How to Use Content-Aware Scale in Adobe Photoshop

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May 7, 2021
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Take a look at the above photo. Do you see anything strange about it? Anything wrong that jumps out at you? Don’t worry if you don’t. I don’t either. That’s the power of a pretty awesome feature in Adobe Photoshop that’s called Content-Aware Scale.

Content-Aware Scale is a tool that allows you to scale a photo within Photoshop without the harmful effects of distorting people, buildings, animals and more. It helps to preserve proportion when scaling smaller as well as filling in empty areas when scaling larger. When you use this feature, Photoshop focuses its efforts on pixels that don’t play a large role in the photo. Ask me how it does this and I’ll tell you it’s magic. I wish I knew the secrets that are hidden inside the Adobe lab.

To read more, please take a look at Adobe’s page: Content-Aware Scaling

How to Stretch an Image Using Content-Aware Scale in Adobe Photoshop​

In today’s post, I’m going to extend a photo that originally has a drink set off to one side. Here, take a look:


My goal for today is to center the drink in the photo without reducing its size at all.

I know that the first step most folks would take in a situation like this is to crop the photo smaller so the drink sits at the center. The thing is, what if we didn’t want to lose any sand or sky area? What if we didn’t want to cause the drink to appear larger? In cases like these, simple cropping wouldn’t work. That’s where Content-Aware Scale comes in.

Cropping Outward​

I want to give you a word of warning before I begin today’s tutorial. When using this feature in Photoshop, you need to be careful. The best results occur in photos that have larger open areas that are conducive to manipulation. I played around with another photo before I settled on this beach scene and didn’t have half as much luck. The was a road in the photo and when I attempted to enlarge it, it warped in an obvious way. If you have images of fields, skies, beaches or anything that can be enlarged gracefully, you should achieve very good results.

To begin working on the photo, I’ll open it in Photoshop and then select the Crop Tool from the left vertical toolbar. As of today, it’s the 5th tool from the top. You can either select it from the toolbar or simply click C on your keyboard.

I’ll then select the image with the tool so it looks like this.


After that, I’ll take a look at the drop-down box in the Crop options bar that sits along the top of the workspace when the Crop Tool is activated. I’ll make sure I have the appropriate setting chosen. If you aren’t comfortable with cropping in Adobe Photoshop, please take a look at these posts. I wrote them a while back and they do a good job of covering most of what you need to know on the topic:

Using the Crop Tool in Adobe Photoshop

How to Crop a Photo to an Exact Size & Resolution in Adobe Photoshop

Next, I’ll click inside the image somewhere and drag it to the left until the drink is centered in the photo.


After that, I’ll either double-click or hit Enter on my keyboard to actually crop the image. What I have left is exactly what you’re looking at above, minus the Crop Tool outlines.

Selecting Part of the Image​

The next step is to try to select as much of the photo that’s similar to the area I’d like the empty part to look like. In other words, in the photo I’m currently working on, I would like the empty area to look like sky, water and sand. I don’t want any part of the drink in it. So, I’ll use the Rectangular Marquee Tool to select everything on the right side of the drink.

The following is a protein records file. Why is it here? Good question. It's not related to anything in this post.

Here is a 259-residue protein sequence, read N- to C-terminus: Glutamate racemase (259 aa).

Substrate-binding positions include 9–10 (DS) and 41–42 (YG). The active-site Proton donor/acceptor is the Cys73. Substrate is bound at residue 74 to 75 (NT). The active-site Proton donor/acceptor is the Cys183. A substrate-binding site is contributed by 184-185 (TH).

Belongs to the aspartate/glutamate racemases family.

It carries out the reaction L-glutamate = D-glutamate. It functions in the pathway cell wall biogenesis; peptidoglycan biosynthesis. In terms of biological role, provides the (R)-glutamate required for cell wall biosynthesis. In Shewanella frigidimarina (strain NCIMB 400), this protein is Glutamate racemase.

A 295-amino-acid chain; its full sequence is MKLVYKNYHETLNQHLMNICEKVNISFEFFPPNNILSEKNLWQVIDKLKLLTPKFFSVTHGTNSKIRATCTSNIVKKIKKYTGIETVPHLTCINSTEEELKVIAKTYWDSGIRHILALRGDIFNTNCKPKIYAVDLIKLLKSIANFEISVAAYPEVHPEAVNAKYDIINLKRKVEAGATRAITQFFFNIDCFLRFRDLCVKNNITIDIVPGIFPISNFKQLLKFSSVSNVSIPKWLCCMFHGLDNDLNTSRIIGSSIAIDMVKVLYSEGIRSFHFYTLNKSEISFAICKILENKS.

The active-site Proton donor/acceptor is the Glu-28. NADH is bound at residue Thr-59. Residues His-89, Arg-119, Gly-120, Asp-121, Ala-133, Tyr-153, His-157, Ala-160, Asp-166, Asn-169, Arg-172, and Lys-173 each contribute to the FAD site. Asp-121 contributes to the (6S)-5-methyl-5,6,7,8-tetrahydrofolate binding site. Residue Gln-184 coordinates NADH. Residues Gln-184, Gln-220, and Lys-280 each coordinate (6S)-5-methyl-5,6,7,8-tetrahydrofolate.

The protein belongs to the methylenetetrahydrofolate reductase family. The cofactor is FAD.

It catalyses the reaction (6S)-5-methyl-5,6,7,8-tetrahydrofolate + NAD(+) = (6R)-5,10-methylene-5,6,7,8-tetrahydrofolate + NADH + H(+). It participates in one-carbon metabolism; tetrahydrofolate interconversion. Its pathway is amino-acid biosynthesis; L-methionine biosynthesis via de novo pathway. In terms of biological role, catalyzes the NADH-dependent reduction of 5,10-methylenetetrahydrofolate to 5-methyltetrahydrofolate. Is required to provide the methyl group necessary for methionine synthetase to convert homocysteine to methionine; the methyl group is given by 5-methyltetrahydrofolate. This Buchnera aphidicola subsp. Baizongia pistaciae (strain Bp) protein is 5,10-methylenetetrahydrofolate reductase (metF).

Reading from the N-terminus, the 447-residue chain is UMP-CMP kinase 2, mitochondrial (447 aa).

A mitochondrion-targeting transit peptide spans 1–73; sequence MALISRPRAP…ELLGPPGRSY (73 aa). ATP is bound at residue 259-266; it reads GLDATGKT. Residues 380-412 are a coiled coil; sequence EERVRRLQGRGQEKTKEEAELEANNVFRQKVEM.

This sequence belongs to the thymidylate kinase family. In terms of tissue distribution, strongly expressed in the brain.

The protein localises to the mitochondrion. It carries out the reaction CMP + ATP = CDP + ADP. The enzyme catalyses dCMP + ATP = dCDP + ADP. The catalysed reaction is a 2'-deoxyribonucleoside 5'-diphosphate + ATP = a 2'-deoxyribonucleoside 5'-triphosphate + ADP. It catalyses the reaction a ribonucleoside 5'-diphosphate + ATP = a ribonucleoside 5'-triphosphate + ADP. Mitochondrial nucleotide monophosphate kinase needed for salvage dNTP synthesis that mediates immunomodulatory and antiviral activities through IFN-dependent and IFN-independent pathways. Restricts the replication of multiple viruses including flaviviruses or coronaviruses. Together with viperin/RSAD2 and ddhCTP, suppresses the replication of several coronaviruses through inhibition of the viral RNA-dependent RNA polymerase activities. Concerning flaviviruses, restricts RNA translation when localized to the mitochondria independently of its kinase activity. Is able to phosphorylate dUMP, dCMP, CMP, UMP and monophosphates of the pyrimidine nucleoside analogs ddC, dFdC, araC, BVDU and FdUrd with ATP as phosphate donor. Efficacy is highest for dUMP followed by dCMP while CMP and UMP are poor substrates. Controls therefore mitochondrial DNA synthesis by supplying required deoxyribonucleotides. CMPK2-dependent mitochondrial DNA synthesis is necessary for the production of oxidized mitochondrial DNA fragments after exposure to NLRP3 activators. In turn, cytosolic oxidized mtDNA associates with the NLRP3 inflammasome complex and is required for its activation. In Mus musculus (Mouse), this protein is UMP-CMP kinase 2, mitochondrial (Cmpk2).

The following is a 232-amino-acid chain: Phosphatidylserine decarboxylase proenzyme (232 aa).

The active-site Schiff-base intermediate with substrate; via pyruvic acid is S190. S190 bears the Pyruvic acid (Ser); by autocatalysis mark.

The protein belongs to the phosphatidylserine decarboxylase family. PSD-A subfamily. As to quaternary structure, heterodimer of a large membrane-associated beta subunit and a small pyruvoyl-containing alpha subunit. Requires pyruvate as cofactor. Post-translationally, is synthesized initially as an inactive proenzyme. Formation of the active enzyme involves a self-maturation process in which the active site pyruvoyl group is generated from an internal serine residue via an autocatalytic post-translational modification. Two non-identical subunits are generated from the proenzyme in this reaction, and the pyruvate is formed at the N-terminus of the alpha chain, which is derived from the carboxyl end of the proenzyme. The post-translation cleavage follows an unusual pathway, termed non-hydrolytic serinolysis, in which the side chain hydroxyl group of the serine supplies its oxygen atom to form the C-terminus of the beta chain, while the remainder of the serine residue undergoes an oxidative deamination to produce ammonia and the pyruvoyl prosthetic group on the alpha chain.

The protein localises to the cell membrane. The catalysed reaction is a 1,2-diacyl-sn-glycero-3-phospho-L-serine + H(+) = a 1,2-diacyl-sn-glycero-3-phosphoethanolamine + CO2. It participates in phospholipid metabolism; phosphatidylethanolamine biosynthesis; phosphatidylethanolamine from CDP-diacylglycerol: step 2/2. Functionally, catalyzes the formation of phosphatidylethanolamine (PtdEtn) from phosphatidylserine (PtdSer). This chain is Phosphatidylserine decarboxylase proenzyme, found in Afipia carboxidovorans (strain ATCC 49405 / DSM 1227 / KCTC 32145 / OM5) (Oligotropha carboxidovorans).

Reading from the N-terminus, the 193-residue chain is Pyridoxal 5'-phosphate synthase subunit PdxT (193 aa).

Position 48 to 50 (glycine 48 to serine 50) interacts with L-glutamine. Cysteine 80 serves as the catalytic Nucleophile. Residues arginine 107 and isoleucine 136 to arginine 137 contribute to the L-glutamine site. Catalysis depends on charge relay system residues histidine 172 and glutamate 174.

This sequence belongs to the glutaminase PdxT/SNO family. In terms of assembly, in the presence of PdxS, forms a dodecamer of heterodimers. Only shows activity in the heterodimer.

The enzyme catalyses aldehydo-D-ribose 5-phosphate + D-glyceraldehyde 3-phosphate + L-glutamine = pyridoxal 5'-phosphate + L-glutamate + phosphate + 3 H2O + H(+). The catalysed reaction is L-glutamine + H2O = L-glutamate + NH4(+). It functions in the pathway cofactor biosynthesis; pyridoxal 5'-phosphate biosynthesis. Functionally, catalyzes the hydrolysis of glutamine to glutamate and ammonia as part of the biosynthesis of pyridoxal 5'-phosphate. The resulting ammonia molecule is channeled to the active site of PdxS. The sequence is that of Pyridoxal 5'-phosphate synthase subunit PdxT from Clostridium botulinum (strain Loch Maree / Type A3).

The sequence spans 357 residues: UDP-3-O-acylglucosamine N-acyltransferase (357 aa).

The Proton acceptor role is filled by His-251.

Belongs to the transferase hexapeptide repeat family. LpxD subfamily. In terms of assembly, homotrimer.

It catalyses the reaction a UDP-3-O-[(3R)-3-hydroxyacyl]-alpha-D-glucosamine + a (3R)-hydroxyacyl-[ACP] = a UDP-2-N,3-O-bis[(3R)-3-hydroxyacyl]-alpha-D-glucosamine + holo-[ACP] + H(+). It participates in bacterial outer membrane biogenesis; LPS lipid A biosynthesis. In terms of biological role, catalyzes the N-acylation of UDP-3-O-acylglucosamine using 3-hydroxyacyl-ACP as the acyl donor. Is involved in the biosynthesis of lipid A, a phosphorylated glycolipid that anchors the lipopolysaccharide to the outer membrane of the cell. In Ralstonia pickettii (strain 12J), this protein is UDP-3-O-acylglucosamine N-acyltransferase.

Content-Aware Scale​

Here comes the best part. The magic, if you will. Now that I have the proper area selected, I can head up to the Edit > Content-Aware Scale menu item and click.


Once I do that, I’ll notice that the selected area stays selected, but has some Free Transform handles applied to it. If I click the center-right handle and drag the transformation to the right so it matches up with the edge of the photo, things will start looking good.


From here, all I need to do it hit Enter on my keyboard to apply the transformation and then go up to the Select > Deselect menu item and click to remove the marching ants. And that’s it. I’m done.


Looks pretty good, doesn’t it? I don’t think anyone would ever guess that this photo was edited.


May 7, 2021
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Reshaping a Photograph with Content-Aware Scale in Adobe Photoshop​

I wrote a post a few days ago where I expressed my affection for square photographs. Since I made that post, I’ve looked around at even more examples of this type of post-processing and I’m so glad I wrote what I did. Square is where it’s at. I received a reply from a reader who praised photographer Michael Kenna and I was blown away after viewing his work. If you’ve never seen it, you should really check it out. So much is in black and white and so much is square. When visiting Michael’s site, click the photo on the homepage to enter and then click the Image Archive link. Or, you can simply click the link in the previous sentence. His stuff is so good. Now I’m jealous.

In today’s post, I’d like to offer you a few tips that may assist you in your own square journey. If you’re interested in “reshaping” an image that was previously captured using a landscape or portrait orientation, I may be able to help. Adobe Photoshop offers a tool that’s called Content-Aware Scale and this tool has the ability to not only stretch or elongate areas of an image, but to protect other areas that you don’t want touched. The results are truly remarkable, so I’m quite excited to share this with you.

Now, before I begin, I must warn you that working with this tool is only appropriate for certain types of photos. As I mentioned above, there is a bit of distortion that occurs, so you shouldn’t use the method I’ll share below with highly detailed edges or edges that are meant to portray reality accurately. If you’re unsure about what I’m referring to, just take a look at the demo image I’m using down below. This image is just perfect.

Demo Photograph​

For today’s post, I’ll be using a photo of the cutest little puppy you ever will see. Please notice the sky above and the grass below. Both of these areas won’t be affected terribly as I work through the process of making this image square. Mind you, I won’t be cropping the sides; I’ll actually be adding to the top and the bottom.


Resizing the Canvas​

The first thing I’ll do to reshape this image is to resize the canvas. Since my goal is to make the photo square, I’ll head up to the Image > Canvas Size and change the Height value from 1440 pixels to 1920 pixels, so it matches the Width value. When I’m finished, I’ll click the OK button.